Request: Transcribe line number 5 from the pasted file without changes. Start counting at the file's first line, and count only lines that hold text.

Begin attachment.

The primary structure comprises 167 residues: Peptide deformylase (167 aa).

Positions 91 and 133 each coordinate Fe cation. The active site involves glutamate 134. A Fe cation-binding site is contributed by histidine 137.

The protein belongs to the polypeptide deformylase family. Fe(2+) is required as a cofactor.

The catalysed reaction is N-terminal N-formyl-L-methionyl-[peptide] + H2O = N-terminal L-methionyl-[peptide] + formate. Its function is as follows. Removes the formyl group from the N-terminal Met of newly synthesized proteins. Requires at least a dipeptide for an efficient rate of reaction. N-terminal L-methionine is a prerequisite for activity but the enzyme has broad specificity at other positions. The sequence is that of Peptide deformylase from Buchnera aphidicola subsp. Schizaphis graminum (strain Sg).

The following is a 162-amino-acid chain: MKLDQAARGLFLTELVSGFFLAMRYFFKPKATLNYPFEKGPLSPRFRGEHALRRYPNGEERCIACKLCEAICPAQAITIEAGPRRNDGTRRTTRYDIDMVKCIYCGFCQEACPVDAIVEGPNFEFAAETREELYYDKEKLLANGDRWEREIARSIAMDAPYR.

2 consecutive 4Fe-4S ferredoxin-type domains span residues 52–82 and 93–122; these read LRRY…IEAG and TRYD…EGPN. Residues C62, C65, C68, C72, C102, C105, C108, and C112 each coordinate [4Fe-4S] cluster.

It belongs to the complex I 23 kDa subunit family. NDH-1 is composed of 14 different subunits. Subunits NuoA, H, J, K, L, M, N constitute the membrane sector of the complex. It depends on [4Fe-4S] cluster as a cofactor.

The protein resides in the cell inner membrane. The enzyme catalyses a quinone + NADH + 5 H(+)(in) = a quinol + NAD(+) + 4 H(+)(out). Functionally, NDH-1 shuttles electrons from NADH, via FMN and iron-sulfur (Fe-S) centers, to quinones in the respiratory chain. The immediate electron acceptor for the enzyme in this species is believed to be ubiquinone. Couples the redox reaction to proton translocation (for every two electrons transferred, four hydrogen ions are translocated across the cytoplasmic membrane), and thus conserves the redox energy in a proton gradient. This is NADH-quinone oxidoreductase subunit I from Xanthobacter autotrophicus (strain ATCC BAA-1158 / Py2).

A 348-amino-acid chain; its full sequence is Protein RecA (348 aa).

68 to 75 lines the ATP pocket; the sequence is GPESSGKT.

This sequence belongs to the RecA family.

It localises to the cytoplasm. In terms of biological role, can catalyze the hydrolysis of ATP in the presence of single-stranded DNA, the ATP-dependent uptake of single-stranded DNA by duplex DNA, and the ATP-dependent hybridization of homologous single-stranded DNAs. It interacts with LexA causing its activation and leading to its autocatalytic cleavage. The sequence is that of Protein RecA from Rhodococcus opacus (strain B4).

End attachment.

The following is a 162-amino-acid chain: MKLDQAARGLFLTELVSGFFLAMRYFFKPKATLNYPFEKGPLSPRFRGEHALRRYPNGEERCIACKLCEAICPAQAITIEAGPRRNDGTRRTTRYDIDMVKCIYCGFCQEACPVDAIVEGPNFEFAAETREELYYDKEKLLANGDRWEREIARSIAMDAPYR.